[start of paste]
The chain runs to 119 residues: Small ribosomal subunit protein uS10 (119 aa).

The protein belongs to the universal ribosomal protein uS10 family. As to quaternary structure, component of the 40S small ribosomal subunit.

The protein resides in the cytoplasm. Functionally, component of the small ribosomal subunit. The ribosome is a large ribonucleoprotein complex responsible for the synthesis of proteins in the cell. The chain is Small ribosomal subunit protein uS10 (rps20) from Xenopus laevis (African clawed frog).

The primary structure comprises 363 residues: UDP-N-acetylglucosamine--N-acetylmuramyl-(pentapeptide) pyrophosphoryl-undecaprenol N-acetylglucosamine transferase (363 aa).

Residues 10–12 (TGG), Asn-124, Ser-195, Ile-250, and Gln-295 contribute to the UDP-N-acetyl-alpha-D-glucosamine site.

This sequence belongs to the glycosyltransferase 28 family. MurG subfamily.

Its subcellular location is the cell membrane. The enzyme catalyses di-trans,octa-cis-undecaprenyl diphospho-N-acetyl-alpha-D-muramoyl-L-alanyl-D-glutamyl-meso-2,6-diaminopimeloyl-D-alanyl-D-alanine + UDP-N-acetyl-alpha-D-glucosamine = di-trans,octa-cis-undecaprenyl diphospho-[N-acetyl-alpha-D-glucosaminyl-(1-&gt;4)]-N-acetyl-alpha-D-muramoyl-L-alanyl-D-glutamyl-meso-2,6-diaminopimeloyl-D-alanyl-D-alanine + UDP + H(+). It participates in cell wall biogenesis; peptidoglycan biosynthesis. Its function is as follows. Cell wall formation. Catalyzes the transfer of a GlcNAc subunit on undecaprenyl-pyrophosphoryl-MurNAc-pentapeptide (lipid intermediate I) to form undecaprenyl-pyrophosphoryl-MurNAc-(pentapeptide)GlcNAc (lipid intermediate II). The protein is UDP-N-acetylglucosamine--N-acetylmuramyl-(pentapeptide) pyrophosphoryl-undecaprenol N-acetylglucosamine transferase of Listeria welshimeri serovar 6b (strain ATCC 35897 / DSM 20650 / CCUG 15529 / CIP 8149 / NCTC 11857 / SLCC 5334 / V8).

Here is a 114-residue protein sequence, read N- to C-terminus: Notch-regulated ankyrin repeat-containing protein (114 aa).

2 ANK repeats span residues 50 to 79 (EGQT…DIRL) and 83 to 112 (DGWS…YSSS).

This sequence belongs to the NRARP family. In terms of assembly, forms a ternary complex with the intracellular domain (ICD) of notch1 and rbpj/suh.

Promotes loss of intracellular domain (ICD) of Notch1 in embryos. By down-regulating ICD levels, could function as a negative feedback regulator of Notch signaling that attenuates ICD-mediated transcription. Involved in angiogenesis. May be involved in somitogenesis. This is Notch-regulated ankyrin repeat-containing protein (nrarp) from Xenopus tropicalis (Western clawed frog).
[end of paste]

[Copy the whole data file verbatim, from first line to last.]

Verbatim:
The chain runs to 119 residues: Small ribosomal subunit protein uS10 (119 aa).

The protein belongs to the universal ribosomal protein uS10 family. As to quaternary structure, component of the 40S small ribosomal subunit.

The protein resides in the cytoplasm. Functionally, component of the small ribosomal subunit. The ribosome is a large ribonucleoprotein complex responsible for the synthesis of proteins in the cell. The chain is Small ribosomal subunit protein uS10 (rps20) from Xenopus laevis (African clawed frog).

The primary structure comprises 363 residues: UDP-N-acetylglucosamine--N-acetylmuramyl-(pentapeptide) pyrophosphoryl-undecaprenol N-acetylglucosamine transferase (363 aa).

Residues 10–12 (TGG), Asn-124, Ser-195, Ile-250, and Gln-295 contribute to the UDP-N-acetyl-alpha-D-glucosamine site.

This sequence belongs to the glycosyltransferase 28 family. MurG subfamily.

Its subcellular location is the cell membrane. The enzyme catalyses di-trans,octa-cis-undecaprenyl diphospho-N-acetyl-alpha-D-muramoyl-L-alanyl-D-glutamyl-meso-2,6-diaminopimeloyl-D-alanyl-D-alanine + UDP-N-acetyl-alpha-D-glucosamine = di-trans,octa-cis-undecaprenyl diphospho-[N-acetyl-alpha-D-glucosaminyl-(1-&gt;4)]-N-acetyl-alpha-D-muramoyl-L-alanyl-D-glutamyl-meso-2,6-diaminopimeloyl-D-alanyl-D-alanine + UDP + H(+). It participates in cell wall biogenesis; peptidoglycan biosynthesis. Its function is as follows. Cell wall formation. Catalyzes the transfer of a GlcNAc subunit on undecaprenyl-pyrophosphoryl-MurNAc-pentapeptide (lipid intermediate I) to form undecaprenyl-pyrophosphoryl-MurNAc-(pentapeptide)GlcNAc (lipid intermediate II). The protein is UDP-N-acetylglucosamine--N-acetylmuramyl-(pentapeptide) pyrophosphoryl-undecaprenol N-acetylglucosamine transferase of Listeria welshimeri serovar 6b (strain ATCC 35897 / DSM 20650 / CCUG 15529 / CIP 8149 / NCTC 11857 / SLCC 5334 / V8).

Here is a 114-residue protein sequence, read N- to C-terminus: Notch-regulated ankyrin repeat-containing protein (114 aa).

2 ANK repeats span residues 50 to 79 (EGQT…DIRL) and 83 to 112 (DGWS…YSSS).

This sequence belongs to the NRARP family. In terms of assembly, forms a ternary complex with the intracellular domain (ICD) of notch1 and rbpj/suh.

Promotes loss of intracellular domain (ICD) of Notch1 in embryos. By down-regulating ICD levels, could function as a negative feedback regulator of Notch signaling that attenuates ICD-mediated transcription. Involved in angiogenesis. May be involved in somitogenesis. This is Notch-regulated ankyrin repeat-containing protein (nrarp) from Xenopus tropicalis (Western clawed frog).